09 2014

The Redeemer Diaconate: 1991-2014

Three years after the Kellers founded Redeemer, women and men were mobilized to serve on our very first Diaconate, the mercy arm of Redeemer. In the first three years primarily the pastors and staff members handled mercy needs as they were brought to the attention of the church. Tim had written his doctoral dissertation on the ministries of mercy and was eager that we would live out the Gospel in both word and deed ministries. 

 

Many Presbyterian churches around the world give their diaconate the care of the church’s assets — its property and funds. While this function is very important, Tim wanted our diaconate to concentrate on the practical needs of people, and that is what Redeemer’s Diaconate was founded to do. In this he especially followed the model of diaconates in the Dutch Reformed churches. Though the Redeemer Diaconate went through various phases of refinement from 1991 to the present, it never deviated from its original vision to be a ministry that focused on serving the needy.

 

Over the past 23 years, there are various high points that testify to how God has cared for his people through the Diaconate. Within the Redeemer family, direct financial support from the Diaconate has gone to over 1500 congregants. Over $4.3 million has been disbursed to help people maintain a roof over their heads, to clothe, feed and transport them. In addition to these 1500 individuals and families, many more received spiritual, emotional and practical care through prayers up front after each worship service and various care groups such as divorce care and OWLS (ministry for older adults). Other aspects of the ministry such as Free Indeed Community Cupboard and Closet, the Meals Ministry and the Job Search Ministry have provided concrete help through food and clothing distribution and skills training.

 

How is this ministry able to provide such holistic care? Since its inception, 244 women and men have accepted the call to be trained and to serve on the Diaconate. Most completed their initial three-year term and many have served far longer. How they are able to carve out time from their full-time jobs and other responsibilities to serve on the Diaconate shows their obedience to God. Somehow he has a way of expanding their calendars. We’re so grateful to God for the faithful services and the enormous contribution of these 244 deeks.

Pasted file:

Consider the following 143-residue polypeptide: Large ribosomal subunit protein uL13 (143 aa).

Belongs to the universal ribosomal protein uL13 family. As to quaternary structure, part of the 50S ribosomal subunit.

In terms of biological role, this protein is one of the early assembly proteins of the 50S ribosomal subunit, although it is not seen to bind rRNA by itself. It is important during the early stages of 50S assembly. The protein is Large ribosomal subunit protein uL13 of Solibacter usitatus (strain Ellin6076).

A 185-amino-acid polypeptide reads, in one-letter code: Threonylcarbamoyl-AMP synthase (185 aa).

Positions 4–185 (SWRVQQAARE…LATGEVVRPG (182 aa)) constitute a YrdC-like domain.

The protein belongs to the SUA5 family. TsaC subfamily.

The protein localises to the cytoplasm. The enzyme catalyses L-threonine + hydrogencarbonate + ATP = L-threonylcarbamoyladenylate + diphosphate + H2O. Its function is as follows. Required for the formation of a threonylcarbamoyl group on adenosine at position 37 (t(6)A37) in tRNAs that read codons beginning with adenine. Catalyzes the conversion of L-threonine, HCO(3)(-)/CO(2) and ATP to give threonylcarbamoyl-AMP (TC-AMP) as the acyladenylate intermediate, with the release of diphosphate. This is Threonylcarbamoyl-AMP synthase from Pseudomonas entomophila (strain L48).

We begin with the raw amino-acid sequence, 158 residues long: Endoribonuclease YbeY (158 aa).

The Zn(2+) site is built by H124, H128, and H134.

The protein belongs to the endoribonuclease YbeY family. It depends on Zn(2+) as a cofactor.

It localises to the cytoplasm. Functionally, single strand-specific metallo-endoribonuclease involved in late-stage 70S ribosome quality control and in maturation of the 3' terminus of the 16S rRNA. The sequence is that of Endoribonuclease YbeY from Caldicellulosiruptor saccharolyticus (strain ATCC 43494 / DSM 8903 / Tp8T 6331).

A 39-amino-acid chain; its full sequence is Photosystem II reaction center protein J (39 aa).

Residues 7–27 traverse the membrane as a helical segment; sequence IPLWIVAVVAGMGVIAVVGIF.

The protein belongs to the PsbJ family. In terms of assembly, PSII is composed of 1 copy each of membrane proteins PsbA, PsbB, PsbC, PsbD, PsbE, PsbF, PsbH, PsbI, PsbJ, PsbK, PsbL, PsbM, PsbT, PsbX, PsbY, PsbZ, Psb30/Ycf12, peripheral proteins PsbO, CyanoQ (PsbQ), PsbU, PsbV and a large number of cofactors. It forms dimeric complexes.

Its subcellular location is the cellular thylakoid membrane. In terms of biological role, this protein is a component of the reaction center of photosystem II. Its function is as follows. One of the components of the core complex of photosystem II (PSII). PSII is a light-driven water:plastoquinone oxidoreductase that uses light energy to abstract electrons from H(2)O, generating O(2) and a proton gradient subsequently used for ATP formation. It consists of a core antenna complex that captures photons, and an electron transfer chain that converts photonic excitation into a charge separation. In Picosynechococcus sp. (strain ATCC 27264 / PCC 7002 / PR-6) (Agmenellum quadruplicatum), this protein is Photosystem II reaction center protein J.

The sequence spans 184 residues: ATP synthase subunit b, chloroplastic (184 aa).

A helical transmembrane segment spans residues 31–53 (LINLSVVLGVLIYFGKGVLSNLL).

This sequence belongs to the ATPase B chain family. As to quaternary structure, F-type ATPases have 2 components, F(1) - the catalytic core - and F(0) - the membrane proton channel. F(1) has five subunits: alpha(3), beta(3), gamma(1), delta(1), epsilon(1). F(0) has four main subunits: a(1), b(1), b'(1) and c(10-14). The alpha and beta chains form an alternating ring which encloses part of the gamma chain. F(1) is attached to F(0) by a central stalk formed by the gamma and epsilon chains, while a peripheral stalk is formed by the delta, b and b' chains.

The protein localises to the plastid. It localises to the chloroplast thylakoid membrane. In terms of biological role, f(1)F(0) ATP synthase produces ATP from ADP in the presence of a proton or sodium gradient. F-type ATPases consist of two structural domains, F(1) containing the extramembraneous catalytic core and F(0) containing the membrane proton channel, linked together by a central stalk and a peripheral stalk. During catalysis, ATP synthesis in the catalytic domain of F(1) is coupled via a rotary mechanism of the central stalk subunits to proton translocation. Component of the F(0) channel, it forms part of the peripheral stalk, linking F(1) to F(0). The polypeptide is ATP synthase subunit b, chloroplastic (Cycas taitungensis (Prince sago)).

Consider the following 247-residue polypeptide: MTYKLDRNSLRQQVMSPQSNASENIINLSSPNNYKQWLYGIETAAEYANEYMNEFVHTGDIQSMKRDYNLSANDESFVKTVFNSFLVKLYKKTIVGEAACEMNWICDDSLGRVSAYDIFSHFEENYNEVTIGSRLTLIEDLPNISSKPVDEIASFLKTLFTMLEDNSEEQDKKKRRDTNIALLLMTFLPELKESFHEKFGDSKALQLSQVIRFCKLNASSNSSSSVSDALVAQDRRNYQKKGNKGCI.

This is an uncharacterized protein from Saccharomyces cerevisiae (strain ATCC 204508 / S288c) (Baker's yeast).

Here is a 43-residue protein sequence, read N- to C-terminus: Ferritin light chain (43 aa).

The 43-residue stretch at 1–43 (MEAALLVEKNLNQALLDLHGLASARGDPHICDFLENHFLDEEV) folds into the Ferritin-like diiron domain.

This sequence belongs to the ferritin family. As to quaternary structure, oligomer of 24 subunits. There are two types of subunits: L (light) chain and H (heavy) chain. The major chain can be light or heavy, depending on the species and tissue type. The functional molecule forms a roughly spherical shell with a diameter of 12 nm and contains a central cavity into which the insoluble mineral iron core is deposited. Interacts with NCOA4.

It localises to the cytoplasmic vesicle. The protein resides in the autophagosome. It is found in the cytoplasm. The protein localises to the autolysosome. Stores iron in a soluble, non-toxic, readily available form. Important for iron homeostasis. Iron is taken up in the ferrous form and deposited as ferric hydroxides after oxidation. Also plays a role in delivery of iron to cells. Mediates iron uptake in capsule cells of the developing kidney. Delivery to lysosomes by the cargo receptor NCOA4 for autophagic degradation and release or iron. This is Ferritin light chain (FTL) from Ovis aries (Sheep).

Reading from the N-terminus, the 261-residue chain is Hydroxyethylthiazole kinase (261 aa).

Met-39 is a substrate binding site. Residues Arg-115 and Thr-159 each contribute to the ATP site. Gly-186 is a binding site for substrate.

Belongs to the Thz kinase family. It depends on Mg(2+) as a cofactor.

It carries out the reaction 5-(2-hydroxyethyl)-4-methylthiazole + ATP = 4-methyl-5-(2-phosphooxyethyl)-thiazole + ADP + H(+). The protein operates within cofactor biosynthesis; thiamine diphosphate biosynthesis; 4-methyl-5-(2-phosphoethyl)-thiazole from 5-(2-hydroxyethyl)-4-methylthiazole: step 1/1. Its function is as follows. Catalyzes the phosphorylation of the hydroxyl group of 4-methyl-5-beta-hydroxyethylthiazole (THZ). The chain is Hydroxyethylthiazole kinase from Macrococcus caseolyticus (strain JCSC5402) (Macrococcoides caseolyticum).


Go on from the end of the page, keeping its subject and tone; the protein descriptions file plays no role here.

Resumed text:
In addition to human resources, financial resources come from generous supporters such as you. In December of 1995, the Redeemer Session allowed a special offering to be taken up during a worship service to benefit the mercy fund of the Diaconate. The tradition continues and it is out of this mercy fund that we are able to participate in God’s restoration and to bring his Shalom to this world by providing stability for members of the body of Christ.

 

It’s been exciting to see scripture leaping out of the Bible and becoming real in our daily lives. Acts 6 depicts how the early church leaders were appointed to the task of caring for the physical needs of the congregation. Inside Redeemer, the deeks rally around our congregants to care for our church family.

 

Another passage that comes alive is Matthew 22:39. We hear Tim use this sermon illustration often — that while others fled cities, Christians stayed behind in urban areas during the plague, ministering and caring for the sick. Living out God’s second greatest commandment to love our neighbors as ourselves, we have witnessed a modern day version of Christians staying in the city after disasters such as 9/11 and Hurricane Sandy to minister to our neighbors in the city. The scope of the Diaconate greatly expanded during these challenging and difficult times faced by the city. 

 

9/11, the Great Recession of 2008 and Hurricane Sandy in 2012 caused tremendous growth for the Diaconate as a result of answering not only the needs of those in our own congregation who were affected but also many individuals and families who suddenly found themselves in crisis after losing their footing. The Diaconate was equipped to answer their needs because of the direction that God gave the Diaconate as well as an outpouring of funds from
other churches.

 

We know that God’s mercy moves him to relieve suffering and misery, and our hearts are made generous and gracious by encountering and understanding his mercy. When overwhelmed by great vulnerability and fragility around us, the generosity from others and compassion on display is truly supernatural. We see in Acts 6 that God’s kingdom expanded as a result of mercy ministry and we long to see this scripture coming alive here in the city through mercy ministry. It’s been a remarkable ride and there is more to come!




Articles in this Issue

How do you sum up 25 years?
Kathy Keller
 
Differently the Same: Redeemer’s Next Twenty-five Years
Tim Keller
 
Great Hope for Our City
John Lin
 
Prayer and the Life of Redeemer Presbyterian Church
Tim Keller
 
New York City Draws Us in and Sends Us out
Melanie Penn
 
“What Do You Want to Do with Your Life?”
Tom Jennings
 
Why Emphasize Faith & Work Integration? Reflecting on the Role of CFW as RPC Celebrates 25 Years
David Kim
 
Equipping Our Church to Do Justice and Love Mercy
Elise Chong
 
The Story of City to City and the Birth of 300 Churches
Clara Lee
 
Families Rooted for Generations
Brent Bounds
 
The Redeemer Diaconate: 1991-2014
Jenny Chang
 
A Look Back at Redeemer Counseling Services
Judy Cha